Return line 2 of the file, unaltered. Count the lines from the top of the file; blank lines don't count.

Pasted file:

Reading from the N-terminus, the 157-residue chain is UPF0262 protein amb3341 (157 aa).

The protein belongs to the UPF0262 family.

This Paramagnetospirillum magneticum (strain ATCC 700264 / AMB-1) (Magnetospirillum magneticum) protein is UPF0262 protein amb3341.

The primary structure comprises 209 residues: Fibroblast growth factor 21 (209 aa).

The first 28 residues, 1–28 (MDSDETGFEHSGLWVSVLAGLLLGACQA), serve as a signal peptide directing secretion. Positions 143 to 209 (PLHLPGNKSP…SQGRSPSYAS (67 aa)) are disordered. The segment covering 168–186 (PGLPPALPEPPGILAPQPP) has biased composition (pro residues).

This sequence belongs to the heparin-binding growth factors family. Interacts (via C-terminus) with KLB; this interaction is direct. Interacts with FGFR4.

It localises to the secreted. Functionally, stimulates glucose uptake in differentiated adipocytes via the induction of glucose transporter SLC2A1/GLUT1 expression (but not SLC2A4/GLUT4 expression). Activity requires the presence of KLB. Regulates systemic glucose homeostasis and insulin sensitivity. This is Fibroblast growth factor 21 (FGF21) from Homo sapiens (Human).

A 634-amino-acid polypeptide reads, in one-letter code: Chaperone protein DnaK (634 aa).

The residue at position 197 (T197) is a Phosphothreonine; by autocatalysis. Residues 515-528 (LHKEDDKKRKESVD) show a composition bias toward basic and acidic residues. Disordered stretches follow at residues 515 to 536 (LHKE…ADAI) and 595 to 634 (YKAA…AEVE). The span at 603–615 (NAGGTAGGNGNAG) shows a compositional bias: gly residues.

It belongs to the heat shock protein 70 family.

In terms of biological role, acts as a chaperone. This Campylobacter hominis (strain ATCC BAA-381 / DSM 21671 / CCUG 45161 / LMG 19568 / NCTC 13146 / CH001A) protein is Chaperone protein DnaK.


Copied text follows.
The protein belongs to the UPF0262 family.